Attention: Before the world decides nuclear, it has to become nuclear-conscious.

The Cold War we believe is over, but now the world is confronted with a new kind of nuclear threat. It does not just come from countries such as North Korea, Iran or other rogue countries, but also from terrorist groups. The world is concerned that these groups could easily access the materials and information needed to build a nuclear weapon. The possibility that nuclear materials are in criminal hands, though minimal, cannot be ruled out. The construction of an improvised nuclear device is a huge threat and its consequences need to be reminded.

The assumption in the video that the source of nuclear material can be an old Soviet nuclear stock is not far from reality. To be more precise, an abandoned nuclear weapon in Russia containing plutonium (Pu 239) or highly enriched uranium (HEU) is very probably a realistic target for criminals. The question of nuclear protection problems is much more important since the Soviet Union has never drawn up a list of its nuclear materials. It is also suspected that during periods of economic instability, former Soviet nuclear personnel secretly succeeded in selling highly enriched uranium (HEU) in cycles of darkness. The above assumption is supported by the fact that between 1991 and 2002, 14 confirmed cases of theft of military-grade nuclear material were recorded in Russian nuclear inventories.

But keeping nuclear weapons out of the hands of terrorists is not the only issue. The world is not at present prepared for the effects of such a nuclear catastrophe. Luckily, emergency management websites provide the tools to respond to a radioactive disaster that may lead to a nuclear attack.

While the possibility of survival after such an event is low, there are seven simple actions you can take to save your life. If certain conditions are fulfilled, survival makes sense. The first action is to leave as quickly as you can after such an event happens. In addition, get as far away from the explosion as you can also avoid looking at the flashlight from the explosion. Also move to a secure shelter, selecting places with plenty of shielding. Remain inside and away from windows.

It is also recommended during the first moments to keep your mouth open to deal with the pressure released from the initial explosion. Also, look for space above the ninth floor of a building to avoid the fallout from mushroom clouds. But later, cover your mouth, skin and nose whenever you can. The only way to prevent further contamination is to remove your clothes, rinse with a hose while holding your breath.

The final tip is to remain in the shelter for 12-24 hours following the nuclear event to avoid the initial massive amount of radiation exposure. Terminate sheltering until officials say it is safe to exit. Lastly, if circumstances permit, consult a physician if possible and begin decontamination by removing your clothing. Government or emergency messages are needed to force us to make sure we have a battery-powered radio to receive these messages. For these actions to be effective, the steps required must be well known before an attack takes place.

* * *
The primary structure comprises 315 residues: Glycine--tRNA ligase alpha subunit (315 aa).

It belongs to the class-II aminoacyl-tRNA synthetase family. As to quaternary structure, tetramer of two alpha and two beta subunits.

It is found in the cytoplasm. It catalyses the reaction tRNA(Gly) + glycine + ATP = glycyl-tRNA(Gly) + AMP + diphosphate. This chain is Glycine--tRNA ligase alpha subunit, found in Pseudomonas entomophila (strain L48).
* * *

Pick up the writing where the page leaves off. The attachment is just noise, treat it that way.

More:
In addition to the usual information channels, research is performed on the effectiveness of these steps in terms of nuclear preparedness and survival. A lot of lives could be saved if, in the event of a single gun exploding, people knew how to protect themselves. To achieve this a campaign, and posters and public service announcements are needed. That means that if people know well how and when to find adequate shelter and when it’s safe to leave the shelter will save lives.

But recently, some say that we must prepare for a war limited to attacks only on military installations involving relatively few civil causes. They also argue that such a narrow conflict is unlikely to escalate and that what we call Limited Nuclear Options (LNOs) do not necessarily result in an Armageddon situation with the loss of hundreds of millions of lives on both sides.

There are questions of course: “Would the casualties really be few and could the war stay limited?”. Is it possible or just too naive?

Have in mind that an even limited nuclear war will have severe implications in much larger areas than the original military field as the event of Chernobyl showed.

But some argue that limited war could potentially "degenerate" into a wide-ranging nuclear war. So their question is whether we support a narrow nuclear war hoping for some limited military gains but risking to upset the entire globe with its horrible aftermath.

The world needs a greater sense of urgency and feel of duty in achieving a nuclear-risk-free world.